Although the aforementioned studies found no clear benefit of acute ginger supplementation on exercise-induced muscle pain, additional studies from Black et al. (12) found that 11 days of ginger supplementation (2 g·d−1) reduced pain stemming from eccentric actions of the elbow flexors. To induce muscle soreness, untrained participants completed 3 sets of 6 repetitions of elbow flexor exercises using a weight equal to 120% of concentric 1 repetition maximum (1RM). The article presented the results of 2 separate studies, one of which compared ground raw ginger with placebo while the other compared heat-treated ginger with placebo. In both studies, participants consumed ginger or placebo capsules for 7 days before, the day of, and for 3 days after the elbow flexor protocol. Raw ginger reduced muscle soreness by 25% (p = 0.041) relative to placebo, while heat-treated ginger reduced soreness by 23% (p = 0.049) relative to placebo. The duration of supplementation was the major difference between these and previous investigations, suggesting that the analgesic properties of ginger may require several days to take full effect.
Overall, the available research indicates no clear ergogenic benefit of ginger on oxygen use, heart rate, metabolic rate, body composition, isometric force generation, or perceived exertion. A single investigation suggests relatively high-dose ginger supplementation (4 g·d−1) may accelerate recovery of upper body strength after eccentric resistance exercise. In addition, chronic ginger supplementation may reduce the inflammatory response to cardiorespiratory exercise. More research is needed to determine whether ginger supplementation affects other performance outcomes such as the functional adaptations to chronic resistance and cardiorespiratory training.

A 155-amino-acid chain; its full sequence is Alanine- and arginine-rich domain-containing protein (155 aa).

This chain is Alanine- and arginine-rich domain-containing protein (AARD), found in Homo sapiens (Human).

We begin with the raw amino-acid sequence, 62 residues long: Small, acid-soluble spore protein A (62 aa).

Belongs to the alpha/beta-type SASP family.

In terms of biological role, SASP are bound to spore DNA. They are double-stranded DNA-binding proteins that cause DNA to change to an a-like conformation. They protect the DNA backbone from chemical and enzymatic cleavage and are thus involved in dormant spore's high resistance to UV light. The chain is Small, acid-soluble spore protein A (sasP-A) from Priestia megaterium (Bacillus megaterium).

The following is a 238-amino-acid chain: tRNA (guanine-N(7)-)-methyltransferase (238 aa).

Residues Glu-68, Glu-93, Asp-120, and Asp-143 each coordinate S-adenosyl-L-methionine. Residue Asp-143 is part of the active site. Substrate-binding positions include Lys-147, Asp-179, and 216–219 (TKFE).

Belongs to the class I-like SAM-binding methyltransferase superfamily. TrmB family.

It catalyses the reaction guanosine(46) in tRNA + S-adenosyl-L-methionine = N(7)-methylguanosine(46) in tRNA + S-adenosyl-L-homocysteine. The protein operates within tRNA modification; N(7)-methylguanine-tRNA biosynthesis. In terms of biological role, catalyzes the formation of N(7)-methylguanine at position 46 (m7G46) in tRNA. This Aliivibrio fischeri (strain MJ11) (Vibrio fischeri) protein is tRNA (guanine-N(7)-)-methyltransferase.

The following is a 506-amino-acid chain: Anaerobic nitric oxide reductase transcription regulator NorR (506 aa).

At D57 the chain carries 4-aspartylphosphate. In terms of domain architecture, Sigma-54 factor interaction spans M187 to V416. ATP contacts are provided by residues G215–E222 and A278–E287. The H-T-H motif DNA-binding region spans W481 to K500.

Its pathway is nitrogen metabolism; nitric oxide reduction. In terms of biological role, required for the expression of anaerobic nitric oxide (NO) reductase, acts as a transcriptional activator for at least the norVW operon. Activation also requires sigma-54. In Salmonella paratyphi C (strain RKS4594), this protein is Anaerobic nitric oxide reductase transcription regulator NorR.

Warnings regarding the potential for ginger to increase the risk of bleeding and to interact with anticoagulant medications are present in the literature (64,82). Suggestions that ginger may increase bleeding time are primarily based on in vitro research showing that ginger inhibits thromboxane synthesis and platelet aggregation (69,88). Ginger supplementation trials in humans, however, have been equivocal; several studies have found no significant effects on thromboxane production (42,54) or bleeding time (54), with others showing significant decreases in platelet aggregation (15,106) and thromboxane production (89).
It is yet to be determined whether ginger, like NSAIDs, influences hyponatremia risk and connective and bone tissue remodeling. Human studies examining the effects of ginger on renal physiology and function are needed to establish whether ginger is a potentially nephrotoxic agent that should be avoided during prolonged endurance exercise. Likewise, additional research is needed to determine whether ginger supplementation modifies the connective and bone tissue remodeling process that normally occurs with weight-bearing exercise.
Finally, the effects of ginger on muscle protein synthesis and adaptations to endurance and resistance training require examination. It has been hypothesized that COX enzymes regulate muscle protein synthesis and that COX inhibition may blunt the rise in muscle protein synthesis that normally accompanies exercise (112). Given ginger's inhibition of COX enzymes, it is possible that chronic ginger consumption may modify the functional and morphological responses to resistance and endurance training.